- The Oxford Handbook of Evolution, Biology, and Society
- About the Editor
- About the Contributors
- Introduction: Evolution, Biology, and Society
- Divergence and Possible Consilience Between Evolutionary Biology and Sociology
- Sociology’s Contentious Courtship with Biology: A Ballad
- Edward Westermarck: The First Sociobiologist
- Discovering Human Nature Through Cross-Species Analysis
- The Neurology of Religion: An Explanation from Evolutionary Sociology
- Reward Allowances and Contrast Effects in Social Evolution: A Challenge to Zygmunt Bauman’s Liquid Modernity
- Sex Differences in the Human Brain
- The Savanna Theory of Happiness
- How Evolutionary Psychology Can Contribute to Group Process Research
- The Genetics of Human Behavior: A Hopeless Opus?
- DNA Is Not Destiny
- On the Genetic and Genomic Basis of Aggression, Violence, and Antisocial Behavior
- Genetics and Politics: A Review for the Social Scientist
- Genes and Status Achievement
- Peer Networks, Psychobiology of Stress Response, and Adolescent Development
- Stress and Stress Hormones
- Social Epigenetics of Human Behavior
- Physiology of Face-to-Face Competition
- Evolutionary Behavioral Science: Core Principles, Common Misconceptions, and a Troubling Tendency
- Evolutionary Family Sociology
- Evolution and Human Reproduction
- Evolution, Societal Sexism, and Universal Average Sex Differences in Cognition and Behavior
- Evolutionary Theory and Criminology
- The Biosocial Study of Ethnicity
- Human Sociosexual Dominance Theory
- From Paganism to World Transcendence: Religious Attachment Theory and the Evolution of the World Religions
- The Evolutionary Approach to History: Sociocultural Phylogenetics
- Why Sociology Should Incorporate Biology
Abstract and Keywords
There is a great deal of interest in examining the genetic and environmental architecture to aggression, violence, and antisocial behaviors. This interest has resulted in hundreds of studies being published that estimate genetic and environmental effects on antisocial phenotypes. The results generated from these studies have been remarkably consistent and have contributed greatly to the knowledge base on the etiology of antisocial behavior. This chapter reviews the research on the genetic basis to antisocial phenotypes by presenting the results related to the heritability of antisocial phenotypes. It also discusses some of the molecular genetic association studies as well as genome-wide association studies that focus on the development of antisocial behaviors. In doing so, it also reviews findings related to gene–environment interactions. The chapter concludes by discussing some of the ways in which these findings could be used for intervention and prevention programs.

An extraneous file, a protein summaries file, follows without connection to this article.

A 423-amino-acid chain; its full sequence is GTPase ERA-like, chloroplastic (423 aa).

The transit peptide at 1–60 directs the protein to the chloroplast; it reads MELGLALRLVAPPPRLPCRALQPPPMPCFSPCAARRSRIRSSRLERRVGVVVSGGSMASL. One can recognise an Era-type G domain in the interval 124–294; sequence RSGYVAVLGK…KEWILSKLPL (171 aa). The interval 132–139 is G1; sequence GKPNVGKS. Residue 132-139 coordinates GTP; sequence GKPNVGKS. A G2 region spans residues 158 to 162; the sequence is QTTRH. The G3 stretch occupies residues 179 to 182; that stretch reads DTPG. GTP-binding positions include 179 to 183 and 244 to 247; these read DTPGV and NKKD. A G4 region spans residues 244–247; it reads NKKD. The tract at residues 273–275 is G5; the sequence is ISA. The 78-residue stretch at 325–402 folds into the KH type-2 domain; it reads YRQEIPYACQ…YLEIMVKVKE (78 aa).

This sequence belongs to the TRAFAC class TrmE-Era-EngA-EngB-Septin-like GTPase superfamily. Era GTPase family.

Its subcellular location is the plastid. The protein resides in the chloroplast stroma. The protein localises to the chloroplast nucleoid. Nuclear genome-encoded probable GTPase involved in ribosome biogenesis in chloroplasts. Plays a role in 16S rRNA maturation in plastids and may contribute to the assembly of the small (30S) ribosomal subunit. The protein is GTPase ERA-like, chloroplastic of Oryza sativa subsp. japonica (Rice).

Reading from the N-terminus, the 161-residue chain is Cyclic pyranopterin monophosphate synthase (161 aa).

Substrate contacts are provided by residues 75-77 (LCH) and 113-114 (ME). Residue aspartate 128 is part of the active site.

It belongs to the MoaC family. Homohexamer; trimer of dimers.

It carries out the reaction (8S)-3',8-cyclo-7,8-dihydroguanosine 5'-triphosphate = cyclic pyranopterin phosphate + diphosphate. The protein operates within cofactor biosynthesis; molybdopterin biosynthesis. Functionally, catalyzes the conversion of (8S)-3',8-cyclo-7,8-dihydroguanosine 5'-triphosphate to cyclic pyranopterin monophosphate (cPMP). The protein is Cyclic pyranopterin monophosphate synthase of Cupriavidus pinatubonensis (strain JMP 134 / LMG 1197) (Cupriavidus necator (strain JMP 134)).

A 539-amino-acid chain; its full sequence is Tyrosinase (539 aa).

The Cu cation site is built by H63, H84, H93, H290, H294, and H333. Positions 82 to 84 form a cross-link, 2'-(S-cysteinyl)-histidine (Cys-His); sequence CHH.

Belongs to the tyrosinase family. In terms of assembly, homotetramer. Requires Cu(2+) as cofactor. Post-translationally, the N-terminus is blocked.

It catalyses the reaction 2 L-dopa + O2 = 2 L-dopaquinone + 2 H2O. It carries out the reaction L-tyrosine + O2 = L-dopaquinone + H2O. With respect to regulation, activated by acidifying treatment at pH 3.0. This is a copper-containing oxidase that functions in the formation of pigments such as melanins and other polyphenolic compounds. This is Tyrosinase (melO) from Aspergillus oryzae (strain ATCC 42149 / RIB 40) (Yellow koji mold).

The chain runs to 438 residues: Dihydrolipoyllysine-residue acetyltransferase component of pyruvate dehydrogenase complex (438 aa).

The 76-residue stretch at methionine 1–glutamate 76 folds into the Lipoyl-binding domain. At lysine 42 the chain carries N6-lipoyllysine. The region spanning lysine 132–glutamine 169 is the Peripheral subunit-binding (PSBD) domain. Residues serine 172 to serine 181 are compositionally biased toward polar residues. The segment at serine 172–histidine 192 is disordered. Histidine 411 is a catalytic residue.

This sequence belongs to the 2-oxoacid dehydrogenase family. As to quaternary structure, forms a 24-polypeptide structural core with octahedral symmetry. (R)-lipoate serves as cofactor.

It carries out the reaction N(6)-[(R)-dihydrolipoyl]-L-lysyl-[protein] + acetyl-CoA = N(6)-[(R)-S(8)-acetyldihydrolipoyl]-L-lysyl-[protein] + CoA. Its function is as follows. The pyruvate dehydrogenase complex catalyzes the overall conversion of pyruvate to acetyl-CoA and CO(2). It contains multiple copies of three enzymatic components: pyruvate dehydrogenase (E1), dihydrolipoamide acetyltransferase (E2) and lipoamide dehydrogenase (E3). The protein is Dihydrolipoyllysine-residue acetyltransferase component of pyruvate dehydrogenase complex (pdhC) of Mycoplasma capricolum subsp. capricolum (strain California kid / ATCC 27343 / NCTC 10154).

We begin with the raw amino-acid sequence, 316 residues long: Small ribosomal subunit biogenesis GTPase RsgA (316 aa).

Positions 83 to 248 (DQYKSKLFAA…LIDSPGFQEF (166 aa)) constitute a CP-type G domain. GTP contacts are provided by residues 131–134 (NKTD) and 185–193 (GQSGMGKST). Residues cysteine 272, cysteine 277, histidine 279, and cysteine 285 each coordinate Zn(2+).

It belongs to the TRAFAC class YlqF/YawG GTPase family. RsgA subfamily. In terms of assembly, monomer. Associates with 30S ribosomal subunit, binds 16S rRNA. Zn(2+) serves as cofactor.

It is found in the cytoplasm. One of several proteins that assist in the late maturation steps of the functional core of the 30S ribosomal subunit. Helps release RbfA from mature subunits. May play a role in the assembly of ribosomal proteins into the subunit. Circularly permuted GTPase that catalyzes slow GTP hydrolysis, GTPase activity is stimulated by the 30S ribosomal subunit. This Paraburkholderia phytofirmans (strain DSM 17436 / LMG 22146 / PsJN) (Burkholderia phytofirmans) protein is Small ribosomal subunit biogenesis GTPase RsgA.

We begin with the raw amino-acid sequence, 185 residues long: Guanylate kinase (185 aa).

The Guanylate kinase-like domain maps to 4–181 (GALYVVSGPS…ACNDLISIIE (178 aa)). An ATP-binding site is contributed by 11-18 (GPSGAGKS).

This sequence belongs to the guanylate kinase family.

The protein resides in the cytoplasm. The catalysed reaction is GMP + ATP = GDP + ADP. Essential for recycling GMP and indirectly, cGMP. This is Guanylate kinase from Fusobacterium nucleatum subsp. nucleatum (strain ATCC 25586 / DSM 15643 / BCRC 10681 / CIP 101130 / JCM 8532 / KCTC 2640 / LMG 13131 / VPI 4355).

Kevin M. Beaver is Judith Rich Harris Professor of Criminology and Criminal Justice at Florida State University and visiting Distinguished Research Professor in the Center for Social and Humanities Research at King Abdulaziz University. His research examines the causes of antisocial behavior.
Eric J. Connolly is Assistant Professor in the Department of Criminal Justice and Criminology at Sam Houston State University. His research interests include biosocial criminology, criminological theory, developmental/life course criminology, and victimology. His work focuses on examining the genetic and environmental contributions to individual differences in antisocial behavior at different stages of the life course.
Joseph L. Nedelec is Assistant Professor in the School of Criminal Justice at the University of Cincinnati. His primary research interests lie within biosocial criminology, evolutionary psychology, behavioral genetics, and cybercrime. He is co-founder and Vice President of the Biosocial Criminology Association (https://www.biosocialcrim.org).
Joseph A. Schwartz is Assistant Professor in the School of Criminology and Criminal Justice at the University of Nebraska Omaha. His research interests include behavior genetics, developmental/life course criminology, and additional factors involved in the etiology of criminal behavior. He is also a cofounder and the current Treasurer/Secretary of the Biosocial Criminology Association (https://www.biosocialcrim.org).
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